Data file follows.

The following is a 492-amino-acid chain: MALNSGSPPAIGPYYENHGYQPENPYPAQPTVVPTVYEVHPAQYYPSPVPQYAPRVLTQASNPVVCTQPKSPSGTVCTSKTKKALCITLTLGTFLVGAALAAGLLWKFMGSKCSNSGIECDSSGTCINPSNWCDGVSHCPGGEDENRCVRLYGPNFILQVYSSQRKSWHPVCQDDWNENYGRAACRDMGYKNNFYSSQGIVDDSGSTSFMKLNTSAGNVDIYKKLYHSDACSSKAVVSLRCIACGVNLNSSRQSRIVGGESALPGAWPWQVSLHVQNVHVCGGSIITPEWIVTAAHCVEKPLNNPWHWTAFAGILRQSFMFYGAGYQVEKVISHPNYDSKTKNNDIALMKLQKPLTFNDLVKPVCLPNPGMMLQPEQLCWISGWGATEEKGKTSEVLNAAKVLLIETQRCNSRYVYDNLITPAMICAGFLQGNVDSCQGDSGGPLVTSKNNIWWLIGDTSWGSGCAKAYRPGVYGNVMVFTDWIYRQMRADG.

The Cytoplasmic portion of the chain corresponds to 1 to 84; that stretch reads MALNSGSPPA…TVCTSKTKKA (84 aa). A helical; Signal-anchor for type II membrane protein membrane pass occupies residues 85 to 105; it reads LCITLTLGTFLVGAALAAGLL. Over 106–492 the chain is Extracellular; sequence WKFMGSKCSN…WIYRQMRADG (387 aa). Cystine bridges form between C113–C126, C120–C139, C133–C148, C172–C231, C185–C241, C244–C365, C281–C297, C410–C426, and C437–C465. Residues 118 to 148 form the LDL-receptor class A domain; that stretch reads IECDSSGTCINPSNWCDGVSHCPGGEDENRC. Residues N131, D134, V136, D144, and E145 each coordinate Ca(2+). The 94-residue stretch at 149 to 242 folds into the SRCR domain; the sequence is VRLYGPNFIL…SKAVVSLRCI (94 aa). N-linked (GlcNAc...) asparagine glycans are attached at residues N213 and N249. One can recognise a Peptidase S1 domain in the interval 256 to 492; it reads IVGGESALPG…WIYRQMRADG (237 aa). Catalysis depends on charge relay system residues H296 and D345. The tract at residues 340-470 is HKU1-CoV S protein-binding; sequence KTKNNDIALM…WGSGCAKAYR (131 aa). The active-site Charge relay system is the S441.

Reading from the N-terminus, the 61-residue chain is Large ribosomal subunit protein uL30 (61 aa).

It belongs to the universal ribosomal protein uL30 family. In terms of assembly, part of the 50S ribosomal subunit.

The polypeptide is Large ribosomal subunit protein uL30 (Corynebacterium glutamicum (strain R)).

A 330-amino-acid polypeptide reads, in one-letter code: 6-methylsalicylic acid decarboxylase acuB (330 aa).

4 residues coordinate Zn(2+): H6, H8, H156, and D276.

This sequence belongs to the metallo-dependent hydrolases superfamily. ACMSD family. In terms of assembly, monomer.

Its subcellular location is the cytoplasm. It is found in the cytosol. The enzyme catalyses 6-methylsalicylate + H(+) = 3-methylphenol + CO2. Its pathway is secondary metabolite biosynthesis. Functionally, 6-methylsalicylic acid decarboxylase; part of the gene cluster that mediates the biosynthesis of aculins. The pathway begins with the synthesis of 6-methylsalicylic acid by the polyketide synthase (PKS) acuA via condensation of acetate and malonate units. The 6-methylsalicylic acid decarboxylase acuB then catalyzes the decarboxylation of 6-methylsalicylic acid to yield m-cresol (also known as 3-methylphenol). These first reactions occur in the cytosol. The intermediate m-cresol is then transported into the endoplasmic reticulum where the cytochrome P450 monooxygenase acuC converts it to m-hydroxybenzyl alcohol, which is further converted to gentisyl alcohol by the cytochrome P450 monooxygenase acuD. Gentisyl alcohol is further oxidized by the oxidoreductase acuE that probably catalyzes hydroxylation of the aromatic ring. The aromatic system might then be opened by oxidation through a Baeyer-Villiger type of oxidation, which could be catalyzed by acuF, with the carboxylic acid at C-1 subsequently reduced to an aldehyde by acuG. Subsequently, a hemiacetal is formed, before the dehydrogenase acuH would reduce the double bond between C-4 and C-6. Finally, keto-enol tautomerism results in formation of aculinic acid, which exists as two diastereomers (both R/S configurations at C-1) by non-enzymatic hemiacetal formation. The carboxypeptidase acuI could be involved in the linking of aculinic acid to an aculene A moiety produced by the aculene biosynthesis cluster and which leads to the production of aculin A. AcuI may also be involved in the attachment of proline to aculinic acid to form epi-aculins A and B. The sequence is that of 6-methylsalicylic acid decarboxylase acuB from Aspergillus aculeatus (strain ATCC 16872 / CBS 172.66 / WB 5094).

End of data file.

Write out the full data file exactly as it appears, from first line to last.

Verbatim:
The following is a 492-amino-acid chain: MALNSGSPPAIGPYYENHGYQPENPYPAQPTVVPTVYEVHPAQYYPSPVPQYAPRVLTQASNPVVCTQPKSPSGTVCTSKTKKALCITLTLGTFLVGAALAAGLLWKFMGSKCSNSGIECDSSGTCINPSNWCDGVSHCPGGEDENRCVRLYGPNFILQVYSSQRKSWHPVCQDDWNENYGRAACRDMGYKNNFYSSQGIVDDSGSTSFMKLNTSAGNVDIYKKLYHSDACSSKAVVSLRCIACGVNLNSSRQSRIVGGESALPGAWPWQVSLHVQNVHVCGGSIITPEWIVTAAHCVEKPLNNPWHWTAFAGILRQSFMFYGAGYQVEKVISHPNYDSKTKNNDIALMKLQKPLTFNDLVKPVCLPNPGMMLQPEQLCWISGWGATEEKGKTSEVLNAAKVLLIETQRCNSRYVYDNLITPAMICAGFLQGNVDSCQGDSGGPLVTSKNNIWWLIGDTSWGSGCAKAYRPGVYGNVMVFTDWIYRQMRADG.

The Cytoplasmic portion of the chain corresponds to 1 to 84; that stretch reads MALNSGSPPA…TVCTSKTKKA (84 aa). A helical; Signal-anchor for type II membrane protein membrane pass occupies residues 85 to 105; it reads LCITLTLGTFLVGAALAAGLL. Over 106–492 the chain is Extracellular; sequence WKFMGSKCSN…WIYRQMRADG (387 aa). Cystine bridges form between C113–C126, C120–C139, C133–C148, C172–C231, C185–C241, C244–C365, C281–C297, C410–C426, and C437–C465. Residues 118 to 148 form the LDL-receptor class A domain; that stretch reads IECDSSGTCINPSNWCDGVSHCPGGEDENRC. Residues N131, D134, V136, D144, and E145 each coordinate Ca(2+). The 94-residue stretch at 149 to 242 folds into the SRCR domain; the sequence is VRLYGPNFIL…SKAVVSLRCI (94 aa). N-linked (GlcNAc...) asparagine glycans are attached at residues N213 and N249. One can recognise a Peptidase S1 domain in the interval 256 to 492; it reads IVGGESALPG…WIYRQMRADG (237 aa). Catalysis depends on charge relay system residues H296 and D345. The tract at residues 340-470 is HKU1-CoV S protein-binding; sequence KTKNNDIALM…WGSGCAKAYR (131 aa). The active-site Charge relay system is the S441.

Reading from the N-terminus, the 61-residue chain is Large ribosomal subunit protein uL30 (61 aa).

It belongs to the universal ribosomal protein uL30 family. In terms of assembly, part of the 50S ribosomal subunit.

The polypeptide is Large ribosomal subunit protein uL30 (Corynebacterium glutamicum (strain R)).

A 330-amino-acid polypeptide reads, in one-letter code: 6-methylsalicylic acid decarboxylase acuB (330 aa).

4 residues coordinate Zn(2+): H6, H8, H156, and D276.

This sequence belongs to the metallo-dependent hydrolases superfamily. ACMSD family. In terms of assembly, monomer.

Its subcellular location is the cytoplasm. It is found in the cytosol. The enzyme catalyses 6-methylsalicylate + H(+) = 3-methylphenol + CO2. Its pathway is secondary metabolite biosynthesis. Functionally, 6-methylsalicylic acid decarboxylase; part of the gene cluster that mediates the biosynthesis of aculins. The pathway begins with the synthesis of 6-methylsalicylic acid by the polyketide synthase (PKS) acuA via condensation of acetate and malonate units. The 6-methylsalicylic acid decarboxylase acuB then catalyzes the decarboxylation of 6-methylsalicylic acid to yield m-cresol (also known as 3-methylphenol). These first reactions occur in the cytosol. The intermediate m-cresol is then transported into the endoplasmic reticulum where the cytochrome P450 monooxygenase acuC converts it to m-hydroxybenzyl alcohol, which is further converted to gentisyl alcohol by the cytochrome P450 monooxygenase acuD. Gentisyl alcohol is further oxidized by the oxidoreductase acuE that probably catalyzes hydroxylation of the aromatic ring. The aromatic system might then be opened by oxidation through a Baeyer-Villiger type of oxidation, which could be catalyzed by acuF, with the carboxylic acid at C-1 subsequently reduced to an aldehyde by acuG. Subsequently, a hemiacetal is formed, before the dehydrogenase acuH would reduce the double bond between C-4 and C-6. Finally, keto-enol tautomerism results in formation of aculinic acid, which exists as two diastereomers (both R/S configurations at C-1) by non-enzymatic hemiacetal formation. The carboxypeptidase acuI could be involved in the linking of aculinic acid to an aculene A moiety produced by the aculene biosynthesis cluster and which leads to the production of aculin A. AcuI may also be involved in the attachment of proline to aculinic acid to form epi-aculins A and B. The sequence is that of 6-methylsalicylic acid decarboxylase acuB from Aspergillus aculeatus (strain ATCC 16872 / CBS 172.66 / WB 5094).